The Optomap: Cutting Edge Technology for Optimal Eye Care

Below are some of the most frequently asked questions regarding the Optomap, along with answers.

Q: Describe what the Optomap is used for and give a basic sense of how it works.

A: The Optomap is advanced screening technology that is used to evaluate the health of the retina.  The Optomap takes a wide-angle digital image of the retina which often eliminates the need to dilate the pupils.  It is used for early detection of eye disease such as macular degeneration, glaucoma, diabetes, high blood pressure, etc.   Annual eye exams that include looking at the retina are very important to maintaining vision and overall eye health.  It becomes a permanent part of a patient’s record and the images can be compared from year to year to watch for any changes.

Q: What components, or how much, of the retina does this look at and give imaging for?

Optomap Retinal Imaging

A: The Optomap ultra-wide digital imaging system captures more than 80% of the retina in one panoramic image.  Traditional methods typically reveal only 10-12% of the retina at one time.  It allows us to see far out into the periphery of the retina, we see the retinal blood vessels, the optic nerve, and the macula.

Q What types of eye diseases and disorders can be discovered?

A: The Optomap is used for early detection of eye disease such as macular degeneration, glaucoma, diabetes, high blood pressure, tumors, etc.

Q: What is it about this particular technology that you find most exciting; the component that made you feel you need to invest in this for your practice?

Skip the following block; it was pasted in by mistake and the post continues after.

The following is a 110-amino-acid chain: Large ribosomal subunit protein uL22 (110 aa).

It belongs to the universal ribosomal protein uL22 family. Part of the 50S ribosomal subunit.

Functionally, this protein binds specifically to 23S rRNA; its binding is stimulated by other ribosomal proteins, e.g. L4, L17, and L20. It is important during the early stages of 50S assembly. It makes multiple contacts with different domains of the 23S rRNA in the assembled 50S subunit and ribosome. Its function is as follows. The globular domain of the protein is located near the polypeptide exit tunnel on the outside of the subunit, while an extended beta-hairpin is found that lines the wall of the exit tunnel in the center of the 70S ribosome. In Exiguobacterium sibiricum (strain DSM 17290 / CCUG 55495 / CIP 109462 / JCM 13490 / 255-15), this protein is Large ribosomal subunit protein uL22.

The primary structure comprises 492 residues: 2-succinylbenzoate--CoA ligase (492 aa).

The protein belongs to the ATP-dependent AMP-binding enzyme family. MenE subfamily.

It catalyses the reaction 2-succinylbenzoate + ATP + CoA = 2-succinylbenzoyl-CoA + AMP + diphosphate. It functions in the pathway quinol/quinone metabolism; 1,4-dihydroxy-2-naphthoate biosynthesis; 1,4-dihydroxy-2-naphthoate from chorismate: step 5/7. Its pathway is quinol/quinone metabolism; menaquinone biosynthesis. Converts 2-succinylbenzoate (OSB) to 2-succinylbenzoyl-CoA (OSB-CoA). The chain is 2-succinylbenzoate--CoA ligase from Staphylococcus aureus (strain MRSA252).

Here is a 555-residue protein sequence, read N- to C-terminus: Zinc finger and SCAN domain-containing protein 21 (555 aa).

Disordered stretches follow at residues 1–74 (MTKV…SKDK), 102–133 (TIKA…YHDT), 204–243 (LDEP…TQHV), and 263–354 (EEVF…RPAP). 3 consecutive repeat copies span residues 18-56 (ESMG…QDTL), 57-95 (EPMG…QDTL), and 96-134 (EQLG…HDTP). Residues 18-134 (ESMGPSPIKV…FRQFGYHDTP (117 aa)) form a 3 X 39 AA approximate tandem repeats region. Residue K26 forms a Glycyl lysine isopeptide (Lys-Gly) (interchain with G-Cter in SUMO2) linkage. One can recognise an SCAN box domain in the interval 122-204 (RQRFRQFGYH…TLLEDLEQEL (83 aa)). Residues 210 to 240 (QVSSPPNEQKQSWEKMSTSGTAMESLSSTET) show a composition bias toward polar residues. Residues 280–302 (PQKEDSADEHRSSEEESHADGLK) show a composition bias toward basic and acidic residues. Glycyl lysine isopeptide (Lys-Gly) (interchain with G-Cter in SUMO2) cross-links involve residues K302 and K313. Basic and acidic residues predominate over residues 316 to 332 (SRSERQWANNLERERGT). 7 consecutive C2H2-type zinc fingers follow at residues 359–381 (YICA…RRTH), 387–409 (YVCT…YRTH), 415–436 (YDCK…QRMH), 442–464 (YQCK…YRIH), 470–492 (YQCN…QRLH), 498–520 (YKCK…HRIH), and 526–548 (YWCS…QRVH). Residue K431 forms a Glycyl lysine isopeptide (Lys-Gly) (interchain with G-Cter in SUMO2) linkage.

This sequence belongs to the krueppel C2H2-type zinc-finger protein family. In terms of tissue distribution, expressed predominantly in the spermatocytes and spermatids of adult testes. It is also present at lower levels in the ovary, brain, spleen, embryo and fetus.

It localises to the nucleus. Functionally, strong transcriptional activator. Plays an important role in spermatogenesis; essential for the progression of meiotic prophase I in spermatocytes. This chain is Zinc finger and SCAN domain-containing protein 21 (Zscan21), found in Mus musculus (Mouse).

A: The Optomap has the advantage of getting a view of almost the entire retina all at once without dilating the pupils.  It also allows us to permanently document the status of the health of the retina and optic nerve for future reference.  When a patient returns for his annual eye exam each year, we take another image, compare that to the image from the previous year and easily see any changes that have occurred.

Q: Can you describe the patient experience when using the Optomap?

A: The patient positions themselves in front of the machine and looks inside at a target.  The technician adjusts the patient’s head position as needed to get a good image, clicks a button to take the image, repeats the process for the other eye, and that’s it!  It literally takes approximately two or three minutes.  Much less than the 30 minutes needed to dilate the pupils.

Q: Do the patients that walk through your doors day in and day out, appreciate the upgrade in technology?

A: Absolutely!  We use the latest technology throughout the office.  The Optomap is just one example.  Patients love not having to be dilated, they like being able to see the health of their own eyes, and they understand the value of the side-by-side comparison of their retinal images from year to year.

Q: How does this technology improve comprehensive eye exams compared to the days when we did not have Optomap Retinal Imaging?

A: The Optomap has the advantage of getting a view of almost the entire retina all at once without dilating he pupils.  It also allows us to permanently document the status of the health of the retina and optic nerve for future reference.   When I see a patient with a “normal” retina I would document in the record just that, “retinal normal”.  But comparing the images from year to year lets me see changes that might be occurring, and change often times indicates a problem.  We are much more likely to catch any problems at an early stage this way.

Q: To what patients do you recommend using the Optomap?

A: I recommend the Optomap as a screening evaluation of the retina during all annual eye exams.  I also recommend additional high-resolution images or stereo images for patients with glaucoma, macular degeneration, diabetic retinopathy, hypertensive retinopathy, tears or holes in the retina, etc.

Q: Are there certain feelings or vision issues that a person may notice that would point to the need for Retinal Imaging?

A: Unfortunately, no.  Many eye diseases are asymptomatic in the early stages.  That is why an annual evaluation of the retina is so important.